Now you are probably wondering why I am going on about this obscure “backwoods bigoted” couple from Alabama, pontificating their “backwoods bigoted” viewpoints on gay marriage. Well, it’s because Jamie and Jackie were a same-sex couple. That’s right, they were gay. They held a beautiful wedding ceremony on a hillside in rural Alabama in 1985, and no one prevented them from doing so. There was no hick sheriff or redneck judge there, telling them it was forbidden. There was no church group there to protest with signs and anti-gay hate speech, just the couple and their closest friends, witnessing a beautiful ceremonial union between two very sweet and loving people. No harm, no foul.

Of course, the State of Alabama did not officially license the marriage, and they would spend the next ten years, going through all kinds of legal processes and jumping through hoops in order to obtain various communal rights of property and whatnot. This is where they both argued that civil unions legislation would have made the road a lot easier to travel. But as for their relationship, they felt as if they were as “married” as any traditional couple, because marriage (to them) was based on something other than a piece of paper from the government.

In 2010, they celebrated their 25th anniversary together, and it was there I learned that Jackie had been diagnosed with a rare form of leukemia. She passed away last week, and I attended the funeral. Grief stricken, her life partner looked defeated and frail, as we cried together. They never realized the ‘legitimacy’ of the partnership with regards to the government, and that simply didn’t matter. Still, it would have been nice to know that society could overcome it’s differences and find resolve, so that this beautiful couple could have enjoyed the benefits of other traditional couples. They had insurance policies on each other, and Jamie was able to visit Jackie in the hospital during those final days, that was never an issue. Still, this was due to their own diligence in establishing these rights as a couple, long before the issue of gay marriage ever emerged. People who truly love one another, don’t mind going the extra mile, and doing what it takes to endure.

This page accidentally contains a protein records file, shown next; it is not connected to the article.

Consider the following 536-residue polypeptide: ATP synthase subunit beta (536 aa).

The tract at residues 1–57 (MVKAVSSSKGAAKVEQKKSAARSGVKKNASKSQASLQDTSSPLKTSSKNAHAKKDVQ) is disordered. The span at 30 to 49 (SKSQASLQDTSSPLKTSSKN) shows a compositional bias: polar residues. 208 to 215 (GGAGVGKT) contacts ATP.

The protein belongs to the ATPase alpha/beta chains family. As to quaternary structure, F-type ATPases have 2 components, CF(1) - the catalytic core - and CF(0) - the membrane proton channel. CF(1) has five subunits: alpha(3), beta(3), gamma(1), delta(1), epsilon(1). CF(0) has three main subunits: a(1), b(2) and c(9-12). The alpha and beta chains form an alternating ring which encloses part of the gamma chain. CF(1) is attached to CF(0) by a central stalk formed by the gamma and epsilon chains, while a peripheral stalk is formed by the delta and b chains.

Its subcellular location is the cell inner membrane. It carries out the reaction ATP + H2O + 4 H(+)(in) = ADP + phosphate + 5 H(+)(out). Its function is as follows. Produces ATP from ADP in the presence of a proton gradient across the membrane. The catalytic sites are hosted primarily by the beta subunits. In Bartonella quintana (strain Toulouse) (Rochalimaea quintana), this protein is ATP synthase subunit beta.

I get extremely frustrated with people who say that I am a homophobe or bigot because I don’t support gay marriage. The viewpoint I hold with regard to civil unions, comes from two of the most beautiful gay people I have ever had the pleasure to know. They respected tradition and religion, yet understood that we don’t need to remain locked in an antiquated government sanctioning of marriage which has become obsolete. There is a way to resolve our differences while respecting all involved, and that is the course we should be taking now. Remove government from the business of telling people what defines marriage, and institute a system which respects everyone and protects both the sanctity of traditional marriage and the rights of homosexual partners. Let churches and people define what “marriage” is, not the government. Because, in the end, isn’t it what is inside the heart that really matters most?